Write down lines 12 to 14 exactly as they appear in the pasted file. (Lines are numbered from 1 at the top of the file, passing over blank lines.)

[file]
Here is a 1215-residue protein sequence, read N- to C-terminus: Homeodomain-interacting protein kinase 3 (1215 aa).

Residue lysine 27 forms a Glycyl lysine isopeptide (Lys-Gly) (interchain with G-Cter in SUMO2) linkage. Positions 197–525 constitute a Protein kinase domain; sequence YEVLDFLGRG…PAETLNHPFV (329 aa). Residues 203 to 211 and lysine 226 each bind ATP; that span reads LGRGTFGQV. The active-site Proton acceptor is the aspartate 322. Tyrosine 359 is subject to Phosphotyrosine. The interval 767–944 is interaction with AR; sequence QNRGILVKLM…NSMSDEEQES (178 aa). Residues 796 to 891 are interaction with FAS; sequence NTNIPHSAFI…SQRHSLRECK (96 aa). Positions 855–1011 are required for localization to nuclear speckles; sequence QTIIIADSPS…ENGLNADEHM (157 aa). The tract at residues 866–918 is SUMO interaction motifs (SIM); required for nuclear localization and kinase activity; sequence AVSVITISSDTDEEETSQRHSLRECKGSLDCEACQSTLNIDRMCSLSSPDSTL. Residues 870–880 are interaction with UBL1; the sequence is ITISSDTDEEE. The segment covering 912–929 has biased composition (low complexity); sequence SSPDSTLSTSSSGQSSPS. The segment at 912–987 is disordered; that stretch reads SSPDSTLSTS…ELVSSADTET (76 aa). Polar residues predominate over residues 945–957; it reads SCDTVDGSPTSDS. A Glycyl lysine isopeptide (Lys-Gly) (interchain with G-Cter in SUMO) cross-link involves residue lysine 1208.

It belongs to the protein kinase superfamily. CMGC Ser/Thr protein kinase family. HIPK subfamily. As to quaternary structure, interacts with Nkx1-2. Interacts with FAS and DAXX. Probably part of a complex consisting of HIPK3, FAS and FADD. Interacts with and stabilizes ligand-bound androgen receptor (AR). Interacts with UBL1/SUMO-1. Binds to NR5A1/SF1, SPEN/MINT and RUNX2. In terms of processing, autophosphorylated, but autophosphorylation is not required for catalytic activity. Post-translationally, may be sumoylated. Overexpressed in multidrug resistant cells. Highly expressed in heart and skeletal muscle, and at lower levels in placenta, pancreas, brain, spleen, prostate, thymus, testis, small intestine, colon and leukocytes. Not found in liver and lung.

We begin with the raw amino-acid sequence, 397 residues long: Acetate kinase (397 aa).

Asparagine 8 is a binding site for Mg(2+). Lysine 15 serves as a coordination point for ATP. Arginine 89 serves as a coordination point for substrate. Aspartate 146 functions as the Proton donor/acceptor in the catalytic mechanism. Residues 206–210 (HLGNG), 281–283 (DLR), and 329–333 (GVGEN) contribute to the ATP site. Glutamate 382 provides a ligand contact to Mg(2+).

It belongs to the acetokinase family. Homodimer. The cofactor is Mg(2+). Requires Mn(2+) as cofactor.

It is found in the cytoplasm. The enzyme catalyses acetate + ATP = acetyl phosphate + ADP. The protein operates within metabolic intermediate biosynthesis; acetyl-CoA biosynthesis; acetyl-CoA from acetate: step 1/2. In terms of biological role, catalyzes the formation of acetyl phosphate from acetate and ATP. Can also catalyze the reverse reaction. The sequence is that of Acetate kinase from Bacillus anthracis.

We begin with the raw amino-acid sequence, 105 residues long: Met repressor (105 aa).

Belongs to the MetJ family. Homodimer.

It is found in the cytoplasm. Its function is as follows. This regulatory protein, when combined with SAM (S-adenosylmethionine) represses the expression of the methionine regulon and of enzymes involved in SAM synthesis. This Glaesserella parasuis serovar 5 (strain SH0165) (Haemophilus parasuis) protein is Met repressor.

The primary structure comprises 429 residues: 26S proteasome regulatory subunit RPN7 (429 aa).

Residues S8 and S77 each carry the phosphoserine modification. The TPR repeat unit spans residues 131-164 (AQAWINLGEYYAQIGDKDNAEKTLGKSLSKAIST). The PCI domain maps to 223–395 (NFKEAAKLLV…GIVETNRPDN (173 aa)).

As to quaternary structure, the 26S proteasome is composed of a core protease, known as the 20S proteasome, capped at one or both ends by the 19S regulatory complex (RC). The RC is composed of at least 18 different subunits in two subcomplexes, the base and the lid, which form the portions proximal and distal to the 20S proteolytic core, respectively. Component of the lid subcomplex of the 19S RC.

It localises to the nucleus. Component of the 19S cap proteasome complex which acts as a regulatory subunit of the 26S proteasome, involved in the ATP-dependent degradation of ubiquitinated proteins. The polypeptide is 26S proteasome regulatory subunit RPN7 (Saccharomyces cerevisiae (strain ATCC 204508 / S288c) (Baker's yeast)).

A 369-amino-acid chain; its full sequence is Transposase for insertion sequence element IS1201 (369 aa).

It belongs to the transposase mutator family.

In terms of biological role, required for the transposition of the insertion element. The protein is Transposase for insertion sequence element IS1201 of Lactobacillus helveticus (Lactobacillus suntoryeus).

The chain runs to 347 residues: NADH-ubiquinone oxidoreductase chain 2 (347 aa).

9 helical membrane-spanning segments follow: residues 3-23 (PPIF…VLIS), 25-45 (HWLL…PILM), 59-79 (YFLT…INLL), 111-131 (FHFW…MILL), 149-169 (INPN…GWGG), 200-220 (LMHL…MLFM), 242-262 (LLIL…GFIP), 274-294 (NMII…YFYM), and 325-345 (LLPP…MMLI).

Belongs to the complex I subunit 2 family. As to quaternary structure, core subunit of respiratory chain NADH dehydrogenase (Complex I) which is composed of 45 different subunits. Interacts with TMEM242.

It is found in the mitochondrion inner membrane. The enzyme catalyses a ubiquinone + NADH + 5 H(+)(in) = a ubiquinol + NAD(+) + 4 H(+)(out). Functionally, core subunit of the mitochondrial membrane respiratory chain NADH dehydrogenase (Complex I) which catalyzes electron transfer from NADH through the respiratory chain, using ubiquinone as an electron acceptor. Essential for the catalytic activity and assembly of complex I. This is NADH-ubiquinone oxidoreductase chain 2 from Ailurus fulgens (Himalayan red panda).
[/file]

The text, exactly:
Residues S8 and S77 each carry the phosphoserine modification. The TPR repeat unit spans residues 131-164 (AQAWINLGEYYAQIGDKDNAEKTLGKSLSKAIST). The PCI domain maps to 223–395 (NFKEAAKLLV…GIVETNRPDN (173 aa)).

As to quaternary structure, the 26S proteasome is composed of a core protease, known as the 20S proteasome, capped at one or both ends by the 19S regulatory complex (RC). The RC is composed of at least 18 different subunits in two subcomplexes, the base and the lid, which form the portions proximal and distal to the 20S proteolytic core, respectively. Component of the lid subcomplex of the 19S RC.

It localises to the nucleus. Component of the 19S cap proteasome complex which acts as a regulatory subunit of the 26S proteasome, involved in the ATP-dependent degradation of ubiquitinated proteins. The polypeptide is 26S proteasome regulatory subunit RPN7 (Saccharomyces cerevisiae (strain ATCC 204508 / S288c) (Baker's yeast)).